circa 1675, 348 Washington Street Norwich, CT
In 1675, Steven Backus built a simple two-room house that he sold to the Leffingwell family in 1700. Ensign Thomas Leffingwell acquired a license for the property and opened it as a venue for “publique entertainment of strangers,” otherwise known as an inn and tavern. Locals and travelers from all over the region came to Leffingwell’s Inn to purchase rum, tobacco, read newspapers, and discuss current events; Benedict Arnold’s father was known to have frequented the Inn. In 1756, Christopher Leffingwell inherited the Inn and transformed it into an elegant townhome where he resided until his death in 1810. Leffingwell stood as a prominent businessman and merchant who operated numerous mills that manufactured wool, stockings, paper, chocolate, and more. His industrious nature proved valuable during the Revolutionary War when George Washington named Leffingwell as a Deputy Commissary for Connecticut. Leffingwell provided numerous provisions and supplies for the war effort. In early April of 1776, General Washington came through Norwich on his way to Long Island and dined with Christopher Leffingwell in his home. Leffingwell was active in the fight for liberty; he was commissioned to evacuate patriots from Long Island in 1776. He hired boats to help with the evacuation of Long Island and had the assistance of two enslaved servants, Romeo and Pharaoh. Leffingwell emancipated Romeo on October 1, 1778, however, Romeo agreed “to do fifty faithful days of labor every year of my life (if able)” for Leffingwell and his heirs “to be done at any season of the year when he or they call upon me to do it.”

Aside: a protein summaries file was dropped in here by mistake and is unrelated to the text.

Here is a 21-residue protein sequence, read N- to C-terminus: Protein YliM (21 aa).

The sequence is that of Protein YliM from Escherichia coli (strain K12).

The building began as a single room, two story, end chimney house c. 1675. The first addition created a one-room deep center chimney plan, and then later evolved into a “double salt box” plan. The Museum is open seasonally, please check their website for current hours.
Thomas Harland House
circa 1779, 357 Washington Street Norwich, CT
Please note, this is a private residence and is not open to the public
Thomas Harland was among one of the finest of early Connecticut clock and watchmakers, arriving on the same boat, the Sally, from which the tea was thrown overboard during the Boston Tea Party. One of his clocks, commissioned by Christopher Leffingwell, is on display in the Leffingwell Inn. Harland employed many apprentices and married Hannah Clark of Leffingwell Lineage. The house was changed to a mansard roof in the nineteenth century.